The major anthropogenic sources of environmental manganese include municipal wastewater discharges, sewage sludge, mining and mineral processing, emissions from alloy, steel, and iron production, combustion of fossil fuels, and, to a much lesser extent, emissions from the combustion of fuel additives. Manganese is released to air mainly as particulate matter, and the fate and transport of the particles depend on their size and density and on wind speed and direction. Some manganese compounds are readily soluble in water. Manganese exists in the aquatic environment in two main forms: Mn(II) and Mn(IV). Movement between these two forms occurs via oxidation and reduction reactions that may be abiotic or microbially mediated. The environmental chemistry of manganese is largely governed by pH and redox conditions; Mn(II) dominates at lower pH and redox potential, with an increasing proportion of colloidal manganese oxyhydroxides above.5 in non-dystrophic waters. Primary chemical factors controlling sedimentary manganese cycling are the oxygen content of the overlying water, the penetration of oxygen into the sediments, and benthic organic carbon supply. Manganese in soil can migrate as particulate matter to air or water, or soluble manganese compounds can be leached from the soil.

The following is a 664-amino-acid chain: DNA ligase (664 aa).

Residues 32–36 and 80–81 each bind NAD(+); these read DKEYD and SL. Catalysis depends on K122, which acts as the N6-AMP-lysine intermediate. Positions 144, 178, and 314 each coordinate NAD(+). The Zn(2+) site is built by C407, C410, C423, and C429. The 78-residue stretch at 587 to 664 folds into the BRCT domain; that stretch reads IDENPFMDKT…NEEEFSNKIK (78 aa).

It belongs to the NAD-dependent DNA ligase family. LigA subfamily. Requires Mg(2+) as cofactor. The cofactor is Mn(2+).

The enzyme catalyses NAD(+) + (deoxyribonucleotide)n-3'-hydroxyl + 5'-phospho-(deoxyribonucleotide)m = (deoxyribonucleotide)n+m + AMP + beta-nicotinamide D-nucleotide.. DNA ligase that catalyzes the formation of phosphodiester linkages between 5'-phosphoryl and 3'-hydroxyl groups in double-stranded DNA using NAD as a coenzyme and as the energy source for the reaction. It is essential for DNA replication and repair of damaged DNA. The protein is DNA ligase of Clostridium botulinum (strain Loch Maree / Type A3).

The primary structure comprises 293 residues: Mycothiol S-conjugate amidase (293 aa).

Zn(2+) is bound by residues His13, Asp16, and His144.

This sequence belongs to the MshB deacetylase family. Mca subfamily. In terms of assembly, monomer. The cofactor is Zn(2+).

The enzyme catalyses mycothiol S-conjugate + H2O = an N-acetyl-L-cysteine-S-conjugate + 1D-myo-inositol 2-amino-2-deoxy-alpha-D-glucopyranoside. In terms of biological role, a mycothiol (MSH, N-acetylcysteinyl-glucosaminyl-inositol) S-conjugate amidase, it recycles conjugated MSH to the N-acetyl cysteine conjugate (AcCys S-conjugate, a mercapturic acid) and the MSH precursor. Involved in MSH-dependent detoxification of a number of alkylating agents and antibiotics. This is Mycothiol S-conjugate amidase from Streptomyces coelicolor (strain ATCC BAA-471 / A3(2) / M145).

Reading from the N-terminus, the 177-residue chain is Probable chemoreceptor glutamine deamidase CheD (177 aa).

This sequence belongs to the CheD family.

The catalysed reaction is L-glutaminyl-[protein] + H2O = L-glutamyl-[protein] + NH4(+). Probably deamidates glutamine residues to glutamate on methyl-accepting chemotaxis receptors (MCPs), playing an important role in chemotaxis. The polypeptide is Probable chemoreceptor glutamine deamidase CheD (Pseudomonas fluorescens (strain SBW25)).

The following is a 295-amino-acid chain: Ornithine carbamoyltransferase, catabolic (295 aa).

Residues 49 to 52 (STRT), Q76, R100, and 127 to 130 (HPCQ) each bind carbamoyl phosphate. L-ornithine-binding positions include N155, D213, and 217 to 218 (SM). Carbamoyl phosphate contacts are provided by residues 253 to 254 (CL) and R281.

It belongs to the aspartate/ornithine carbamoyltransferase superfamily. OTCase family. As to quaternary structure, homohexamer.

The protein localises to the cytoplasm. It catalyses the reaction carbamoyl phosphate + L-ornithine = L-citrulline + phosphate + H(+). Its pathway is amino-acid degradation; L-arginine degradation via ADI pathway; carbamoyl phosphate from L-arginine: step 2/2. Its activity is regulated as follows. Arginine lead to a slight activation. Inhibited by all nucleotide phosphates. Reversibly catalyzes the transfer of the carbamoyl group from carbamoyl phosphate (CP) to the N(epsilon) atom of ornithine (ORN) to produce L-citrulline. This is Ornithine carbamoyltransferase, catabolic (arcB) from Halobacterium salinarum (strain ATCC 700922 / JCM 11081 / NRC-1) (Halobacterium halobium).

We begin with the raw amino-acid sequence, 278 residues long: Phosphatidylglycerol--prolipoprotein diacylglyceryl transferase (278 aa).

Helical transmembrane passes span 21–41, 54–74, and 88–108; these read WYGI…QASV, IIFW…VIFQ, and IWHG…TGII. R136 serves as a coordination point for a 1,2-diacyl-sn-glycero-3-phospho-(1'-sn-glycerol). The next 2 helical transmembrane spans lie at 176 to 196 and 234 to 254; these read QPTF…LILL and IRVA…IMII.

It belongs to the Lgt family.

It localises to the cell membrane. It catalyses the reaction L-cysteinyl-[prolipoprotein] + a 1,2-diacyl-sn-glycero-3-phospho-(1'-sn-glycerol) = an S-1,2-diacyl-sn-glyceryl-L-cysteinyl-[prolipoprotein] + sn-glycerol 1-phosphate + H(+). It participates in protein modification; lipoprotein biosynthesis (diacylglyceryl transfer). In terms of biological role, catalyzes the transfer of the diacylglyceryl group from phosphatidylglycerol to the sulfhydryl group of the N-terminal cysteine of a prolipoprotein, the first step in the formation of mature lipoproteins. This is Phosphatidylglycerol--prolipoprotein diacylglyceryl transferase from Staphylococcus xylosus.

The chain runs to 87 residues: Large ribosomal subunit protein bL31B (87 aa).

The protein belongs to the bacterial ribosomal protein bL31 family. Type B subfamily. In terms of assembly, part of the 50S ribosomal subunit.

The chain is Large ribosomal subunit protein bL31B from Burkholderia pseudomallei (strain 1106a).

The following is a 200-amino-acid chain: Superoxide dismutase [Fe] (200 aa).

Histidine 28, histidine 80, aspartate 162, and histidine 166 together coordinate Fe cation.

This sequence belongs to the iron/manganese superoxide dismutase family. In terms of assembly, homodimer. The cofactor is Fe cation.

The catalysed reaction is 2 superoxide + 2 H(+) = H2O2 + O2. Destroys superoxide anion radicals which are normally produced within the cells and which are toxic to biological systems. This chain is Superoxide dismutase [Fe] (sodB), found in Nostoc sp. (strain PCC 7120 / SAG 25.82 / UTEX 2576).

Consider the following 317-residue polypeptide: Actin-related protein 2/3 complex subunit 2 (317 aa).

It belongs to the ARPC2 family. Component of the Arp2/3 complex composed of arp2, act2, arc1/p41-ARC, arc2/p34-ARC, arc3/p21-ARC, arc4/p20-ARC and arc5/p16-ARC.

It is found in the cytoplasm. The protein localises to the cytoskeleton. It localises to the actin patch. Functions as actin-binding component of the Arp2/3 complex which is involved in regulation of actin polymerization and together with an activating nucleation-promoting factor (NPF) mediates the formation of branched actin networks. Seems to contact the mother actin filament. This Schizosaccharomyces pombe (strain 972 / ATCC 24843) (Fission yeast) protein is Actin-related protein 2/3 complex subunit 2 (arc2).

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Information on the peer review of this cicad is presented in Appendix. This cicad was considered and approved as an international assessment at a meeting of the final review board, held in Varna, bulgaria, on 811 September 2003. Participants at the final review board meeting are presented in Appendix. International Chemical Safety cards on selected manganese compounds (icscs 174, 175, 290, 754, 977, 1169, and 1398 produced by the International Programme on Chemical Safety in a separate, peer-reviewed process (ipcs, 1999b,c, 2001, 2003a,b,c, d have also been reproduced in this document. Manganese (Mn) is a naturally occurring element that is found in rock, soil, and water. It is ubiquitous in the environment and comprises about.1 of the earths crust. Crustal rock is a major source of manganese found in the atmosphere. Ocean spray, forest fires, vegetation, and volcanic activity are other major natural atmospheric sources of manganese. Important sources of dissolved manganese are anaerobic environments where particulate manganese oxides are reduced, the direct reduction of particulate manganese oxides in aerobic environments, the natural weathering of Mn(II)-containing minerals, and acidic environments. The major pool of manganese in soils originates from crustal sources, with other sources including integration direct atmospheric deposition, wash-off from plant and other surfaces, leaching from plant tissues, and the shedding or excretion of material such as leaves, dead plant and animal material, and animal.